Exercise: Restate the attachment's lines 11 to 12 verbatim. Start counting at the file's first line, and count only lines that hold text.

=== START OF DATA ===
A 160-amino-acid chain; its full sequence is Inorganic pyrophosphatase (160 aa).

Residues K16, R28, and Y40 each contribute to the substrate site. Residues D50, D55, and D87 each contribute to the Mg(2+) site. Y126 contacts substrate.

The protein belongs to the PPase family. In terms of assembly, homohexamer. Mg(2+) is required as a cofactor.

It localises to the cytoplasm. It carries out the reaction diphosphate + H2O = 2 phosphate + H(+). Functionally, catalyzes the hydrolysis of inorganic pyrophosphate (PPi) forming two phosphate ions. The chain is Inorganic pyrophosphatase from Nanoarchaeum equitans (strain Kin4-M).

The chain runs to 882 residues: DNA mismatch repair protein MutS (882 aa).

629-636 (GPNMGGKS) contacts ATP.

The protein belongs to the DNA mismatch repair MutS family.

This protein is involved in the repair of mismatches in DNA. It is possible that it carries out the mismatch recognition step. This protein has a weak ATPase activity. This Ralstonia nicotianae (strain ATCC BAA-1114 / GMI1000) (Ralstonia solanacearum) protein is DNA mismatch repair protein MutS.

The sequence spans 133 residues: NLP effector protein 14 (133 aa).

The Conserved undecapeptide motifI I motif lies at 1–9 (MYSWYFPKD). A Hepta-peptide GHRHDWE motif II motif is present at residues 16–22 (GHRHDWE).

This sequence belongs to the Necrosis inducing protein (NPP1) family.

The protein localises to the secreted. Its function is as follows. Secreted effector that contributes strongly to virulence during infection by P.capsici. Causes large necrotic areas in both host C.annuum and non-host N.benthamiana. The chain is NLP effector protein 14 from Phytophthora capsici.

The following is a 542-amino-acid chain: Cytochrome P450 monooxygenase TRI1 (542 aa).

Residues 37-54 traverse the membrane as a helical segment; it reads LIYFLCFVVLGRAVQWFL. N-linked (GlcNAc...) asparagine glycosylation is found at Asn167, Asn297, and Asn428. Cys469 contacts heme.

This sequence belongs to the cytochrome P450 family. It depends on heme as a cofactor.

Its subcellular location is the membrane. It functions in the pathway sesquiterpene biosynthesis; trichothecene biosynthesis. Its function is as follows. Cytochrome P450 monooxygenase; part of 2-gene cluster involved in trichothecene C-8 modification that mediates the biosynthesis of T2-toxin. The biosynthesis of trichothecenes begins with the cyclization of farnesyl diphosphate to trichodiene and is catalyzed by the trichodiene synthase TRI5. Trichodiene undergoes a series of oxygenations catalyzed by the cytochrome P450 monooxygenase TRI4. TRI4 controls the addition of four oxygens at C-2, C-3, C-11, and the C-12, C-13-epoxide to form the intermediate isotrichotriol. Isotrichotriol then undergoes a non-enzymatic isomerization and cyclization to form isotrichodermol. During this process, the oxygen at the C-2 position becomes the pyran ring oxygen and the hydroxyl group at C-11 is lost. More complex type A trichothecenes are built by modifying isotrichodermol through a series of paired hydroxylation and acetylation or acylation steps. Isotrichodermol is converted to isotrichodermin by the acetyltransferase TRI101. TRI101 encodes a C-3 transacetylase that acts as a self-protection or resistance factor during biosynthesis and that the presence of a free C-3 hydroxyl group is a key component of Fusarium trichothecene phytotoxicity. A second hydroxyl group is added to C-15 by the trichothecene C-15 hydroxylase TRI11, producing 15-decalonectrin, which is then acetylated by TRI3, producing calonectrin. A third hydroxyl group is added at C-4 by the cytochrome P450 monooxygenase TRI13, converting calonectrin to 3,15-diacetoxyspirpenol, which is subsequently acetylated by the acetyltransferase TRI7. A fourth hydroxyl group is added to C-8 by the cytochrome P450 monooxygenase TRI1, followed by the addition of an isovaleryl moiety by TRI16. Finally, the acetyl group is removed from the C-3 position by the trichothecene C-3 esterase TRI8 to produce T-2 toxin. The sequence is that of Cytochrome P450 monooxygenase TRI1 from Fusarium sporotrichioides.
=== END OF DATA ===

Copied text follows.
This sequence belongs to the Necrosis inducing protein (NPP1) family.

The protein localises to the secreted. Its function is as follows. Secreted effector that contributes strongly to virulence during infection by P.capsici. Causes large necrotic areas in both host C.annuum and non-host N.benthamiana. The chain is NLP effector protein 14 from Phytophthora capsici.